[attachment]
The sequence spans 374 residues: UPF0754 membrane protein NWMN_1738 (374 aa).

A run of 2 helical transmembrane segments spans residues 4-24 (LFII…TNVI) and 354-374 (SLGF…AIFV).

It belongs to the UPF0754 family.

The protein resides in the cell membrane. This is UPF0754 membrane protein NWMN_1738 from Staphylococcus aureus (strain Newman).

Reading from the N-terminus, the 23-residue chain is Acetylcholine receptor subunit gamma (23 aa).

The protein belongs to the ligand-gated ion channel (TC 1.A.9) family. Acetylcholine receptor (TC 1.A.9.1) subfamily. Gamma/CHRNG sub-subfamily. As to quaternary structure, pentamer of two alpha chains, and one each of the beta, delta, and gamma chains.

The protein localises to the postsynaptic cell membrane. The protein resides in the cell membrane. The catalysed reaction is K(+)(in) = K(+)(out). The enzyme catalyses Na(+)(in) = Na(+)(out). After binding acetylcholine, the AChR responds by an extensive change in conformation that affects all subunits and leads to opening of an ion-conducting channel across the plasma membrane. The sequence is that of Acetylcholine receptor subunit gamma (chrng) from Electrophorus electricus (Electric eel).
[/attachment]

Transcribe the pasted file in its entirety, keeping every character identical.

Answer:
The sequence spans 374 residues: UPF0754 membrane protein NWMN_1738 (374 aa).

A run of 2 helical transmembrane segments spans residues 4-24 (LFII…TNVI) and 354-374 (SLGF…AIFV).

It belongs to the UPF0754 family.

The protein resides in the cell membrane. This is UPF0754 membrane protein NWMN_1738 from Staphylococcus aureus (strain Newman).

Reading from the N-terminus, the 23-residue chain is Acetylcholine receptor subunit gamma (23 aa).

The protein belongs to the ligand-gated ion channel (TC 1.A.9) family. Acetylcholine receptor (TC 1.A.9.1) subfamily. Gamma/CHRNG sub-subfamily. As to quaternary structure, pentamer of two alpha chains, and one each of the beta, delta, and gamma chains.

The protein localises to the postsynaptic cell membrane. The protein resides in the cell membrane. The catalysed reaction is K(+)(in) = K(+)(out). The enzyme catalyses Na(+)(in) = Na(+)(out). After binding acetylcholine, the AChR responds by an extensive change in conformation that affects all subunits and leads to opening of an ion-conducting channel across the plasma membrane. The sequence is that of Acetylcholine receptor subunit gamma (chrng) from Electrophorus electricus (Electric eel).